This combat-seasoned force is in the right place to “help Europe begin to gain and regain its confidence,” Biden said.
The additional troops pushed the number of U.S. service members in Europe to more than 100,000 for the first time in decades. But it’s necessary “because we are the organizing principle for the rest of the world,” Biden said. “We’ve sent the best available in America, and that’s all of you women and men.” (Source: US DoD)
25 Mar 22. In Ukraine, Russian Activity Now More Focused on Donbas Than Kyiv. In Ukraine, the Russians are still launching airstrikes on the capital city of Kyiv, but it appears the Russian military is less interested now in conducting ground operations there than they have been in the past and are instead now focused on an eastern area of the country known as the Donbas.
During a background briefing today, a senior defense official said an official from the Russian Ministry of Defense publicly announced the Russians are now prioritizing the Donbas.
“They are putting their priorities and their efforts in the east of Ukraine,” the DOD official said. “That’s where still there remains a lot of heavy fighting and we think they are trying to not only secure some sort of more substantial gains there as a potential negotiating tactic at the table, but also to cut off Ukrainian forces in the eastern part of the country.”
When it comes to the capital, Kyiv, the senior defense official said air strikes continue, but the activities of ground forces have changed.
“It appears that the Russians are, at least for the moment, not pursuing … a ground offensive towards Kyiv,” the official said. “They are digging in. They are establishing defensive positions. They don’t show any signs of being willing to move on Kyiv from the ground.”
Nevertheless, the official said, there are still airstrikes on Kyiv, but nothing from the ground.
“It’s interesting that the bulk of air activity is really only Kyiv, Chernihiv — which remains a very bloody fight — and then the Donbas,” the official said. “That’s where we’re seeing the air activity. So again, all of that sort of reinforces this idea that, at least for the moment, they don’t appear to want to pursue Kyiv as aggressively or frankly at all. They are mostly focused on the Donbas.”
The same official also confirmed reports that Ukrainian forces had destroyed a Russian navy vessel on the Sea of Azov at the port city of Berdyansk.
“They did strike a Russian LST while it was pier-side in Berdyansk,” the official said. “It appears from the imagery we’ve seen that they destroyed that ship.”
The destroyed Russian ship, called the Saratov, was an Alligator-class amphibious landing ship that could carry up to 20 tanks. The term “LST” means “Landing Ship Tank.”
The official said the DOD is unaware of how many Russians were on the ship when it was hit, or how many casualties there had been. Additionally, the official wouldn’t say what weapons system the Ukrainians had used to destroy the vessel to protect their operational security.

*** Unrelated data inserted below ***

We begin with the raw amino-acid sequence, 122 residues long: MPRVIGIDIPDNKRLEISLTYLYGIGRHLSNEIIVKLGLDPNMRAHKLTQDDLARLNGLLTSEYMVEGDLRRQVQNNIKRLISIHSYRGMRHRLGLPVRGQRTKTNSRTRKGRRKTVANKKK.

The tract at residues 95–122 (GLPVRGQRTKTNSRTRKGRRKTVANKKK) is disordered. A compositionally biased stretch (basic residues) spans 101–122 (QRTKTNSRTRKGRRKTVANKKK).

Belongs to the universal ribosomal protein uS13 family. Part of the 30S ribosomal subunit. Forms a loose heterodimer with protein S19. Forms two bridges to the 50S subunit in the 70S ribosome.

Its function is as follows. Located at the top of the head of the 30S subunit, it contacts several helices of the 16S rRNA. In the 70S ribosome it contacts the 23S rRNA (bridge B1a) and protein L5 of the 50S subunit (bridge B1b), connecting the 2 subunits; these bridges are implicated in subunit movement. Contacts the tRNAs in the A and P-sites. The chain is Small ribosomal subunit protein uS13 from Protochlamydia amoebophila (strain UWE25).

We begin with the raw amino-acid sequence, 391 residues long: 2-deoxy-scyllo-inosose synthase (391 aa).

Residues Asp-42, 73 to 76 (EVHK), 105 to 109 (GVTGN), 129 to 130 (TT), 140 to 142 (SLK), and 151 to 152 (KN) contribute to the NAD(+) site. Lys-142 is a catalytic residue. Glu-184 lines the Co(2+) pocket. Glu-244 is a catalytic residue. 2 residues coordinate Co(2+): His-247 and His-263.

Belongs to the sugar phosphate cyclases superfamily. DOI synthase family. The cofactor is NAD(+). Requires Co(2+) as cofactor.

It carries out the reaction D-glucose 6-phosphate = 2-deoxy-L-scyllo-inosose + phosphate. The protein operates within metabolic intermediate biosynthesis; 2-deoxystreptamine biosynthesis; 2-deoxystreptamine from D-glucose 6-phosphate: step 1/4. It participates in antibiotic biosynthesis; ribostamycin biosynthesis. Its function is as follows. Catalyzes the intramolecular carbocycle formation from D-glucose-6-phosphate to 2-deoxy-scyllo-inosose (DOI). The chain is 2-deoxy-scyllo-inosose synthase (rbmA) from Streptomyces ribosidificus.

The official also said the department believes the ship was in port at Berdyansk as part of a mission to resupply Russian combat operations near Mariupol.
Also of significance, the official said, is that the Russian military now appears to be pulling troops it has in nearby Georgia to participate in operations in Ukraine.
“We’ve seen our first indications that they are trying to send in some reinforcements from Georgia,” the official said. “We have seen the movements of some number of troops from Georgia.”
The official couldn’t say how many Russian troops would leave Georgia for Ukraine, or where those troops would be going when they arrived in Ukraine. (Source: US DoD)
25 Mar 22. Russian troops deliberately kill own commanding officer, Western officials say.
The soldiers acted because of a huge death toll in their brigade, Western officials said.
File photo of Russian fighting vehicles in January, prior to Russia’s invasion of Ukraine (Picture: Erik Romanenko/TASS/ITAR-TASS News Agency, Alamy).
A Russian brigade commander has been “deliberately killed” by his own troops, Western officials say.
The commanding officer of 37th Motor Rifle Brigade was hit by a vehicle, run down, and killed in a deliberate act, officials said.
Forces News has been told the killing took place because of the “huge losses” being suffered by 37th Motor Rifle Brigade.
The incident is being highlighted by Western officials as a further example of how morale among Russian fighting forces in Ukraine has plummeted.
Russia is now set to deploy a further 10 battalion tactical groups to reinforce existing battalions.
It’s understood a fifth of the existing Russian force in Ukraine is no longer combat-effective, with battalions having to join together to maintain capability.
The new units are said to be coming from Georgia, the Eastern Military District and also from Kaliningrad.
They are existing tactical groups, but there are questions over their combat readiness.
Meanwhile, Forces News has been told Russian morale has been further weakened by a lack of adequate battlefield medical care, which has led to far higher fatalities than would usually be expected. (Source: forces.net)